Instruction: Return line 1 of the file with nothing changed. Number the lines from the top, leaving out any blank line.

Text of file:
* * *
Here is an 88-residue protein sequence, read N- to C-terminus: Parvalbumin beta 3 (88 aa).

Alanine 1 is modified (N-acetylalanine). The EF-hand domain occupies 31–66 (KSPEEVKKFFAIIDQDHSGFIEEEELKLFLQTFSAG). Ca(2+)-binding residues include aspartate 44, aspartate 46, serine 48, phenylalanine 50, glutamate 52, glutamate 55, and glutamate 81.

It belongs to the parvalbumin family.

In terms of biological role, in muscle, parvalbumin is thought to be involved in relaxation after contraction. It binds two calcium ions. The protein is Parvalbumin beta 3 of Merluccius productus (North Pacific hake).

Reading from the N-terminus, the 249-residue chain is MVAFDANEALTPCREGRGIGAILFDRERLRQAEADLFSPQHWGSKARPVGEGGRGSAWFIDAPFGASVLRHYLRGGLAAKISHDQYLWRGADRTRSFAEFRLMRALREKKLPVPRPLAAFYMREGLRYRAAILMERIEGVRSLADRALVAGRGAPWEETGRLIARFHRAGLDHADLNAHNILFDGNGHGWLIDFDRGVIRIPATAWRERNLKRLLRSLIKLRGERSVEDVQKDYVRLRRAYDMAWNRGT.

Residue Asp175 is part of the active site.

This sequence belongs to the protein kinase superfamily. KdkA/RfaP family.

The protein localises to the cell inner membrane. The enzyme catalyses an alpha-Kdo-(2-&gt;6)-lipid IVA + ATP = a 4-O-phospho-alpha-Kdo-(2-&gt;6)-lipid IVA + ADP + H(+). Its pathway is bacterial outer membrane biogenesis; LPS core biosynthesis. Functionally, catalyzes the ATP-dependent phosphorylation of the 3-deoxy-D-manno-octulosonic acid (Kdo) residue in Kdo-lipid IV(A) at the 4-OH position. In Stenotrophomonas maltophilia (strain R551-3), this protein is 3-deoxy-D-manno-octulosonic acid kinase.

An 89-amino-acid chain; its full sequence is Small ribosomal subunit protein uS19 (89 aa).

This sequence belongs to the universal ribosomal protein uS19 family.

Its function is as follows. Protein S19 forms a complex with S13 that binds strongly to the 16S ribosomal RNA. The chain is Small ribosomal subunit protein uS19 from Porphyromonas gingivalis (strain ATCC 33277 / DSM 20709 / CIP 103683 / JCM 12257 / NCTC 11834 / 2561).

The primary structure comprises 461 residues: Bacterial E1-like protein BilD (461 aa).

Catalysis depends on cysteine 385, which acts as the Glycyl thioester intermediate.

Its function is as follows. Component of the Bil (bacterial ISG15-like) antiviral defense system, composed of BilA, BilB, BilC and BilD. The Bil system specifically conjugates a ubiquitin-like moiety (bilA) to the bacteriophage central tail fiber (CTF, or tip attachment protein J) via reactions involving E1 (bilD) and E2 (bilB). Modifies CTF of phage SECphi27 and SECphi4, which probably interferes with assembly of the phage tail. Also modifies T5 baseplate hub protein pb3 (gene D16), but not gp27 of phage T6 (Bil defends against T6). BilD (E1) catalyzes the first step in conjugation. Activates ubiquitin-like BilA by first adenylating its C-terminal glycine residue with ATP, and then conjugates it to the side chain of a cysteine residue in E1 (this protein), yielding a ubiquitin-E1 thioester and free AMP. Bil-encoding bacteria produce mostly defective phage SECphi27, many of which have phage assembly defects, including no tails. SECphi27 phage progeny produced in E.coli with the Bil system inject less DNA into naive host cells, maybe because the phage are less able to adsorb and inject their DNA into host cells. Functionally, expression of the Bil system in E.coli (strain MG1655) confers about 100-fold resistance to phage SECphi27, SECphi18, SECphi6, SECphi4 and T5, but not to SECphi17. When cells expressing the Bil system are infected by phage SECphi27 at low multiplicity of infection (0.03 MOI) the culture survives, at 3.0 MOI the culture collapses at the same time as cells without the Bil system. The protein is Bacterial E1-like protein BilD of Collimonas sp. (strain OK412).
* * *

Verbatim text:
Here is an 88-residue protein sequence, read N- to C-terminus: Parvalbumin beta 3 (88 aa).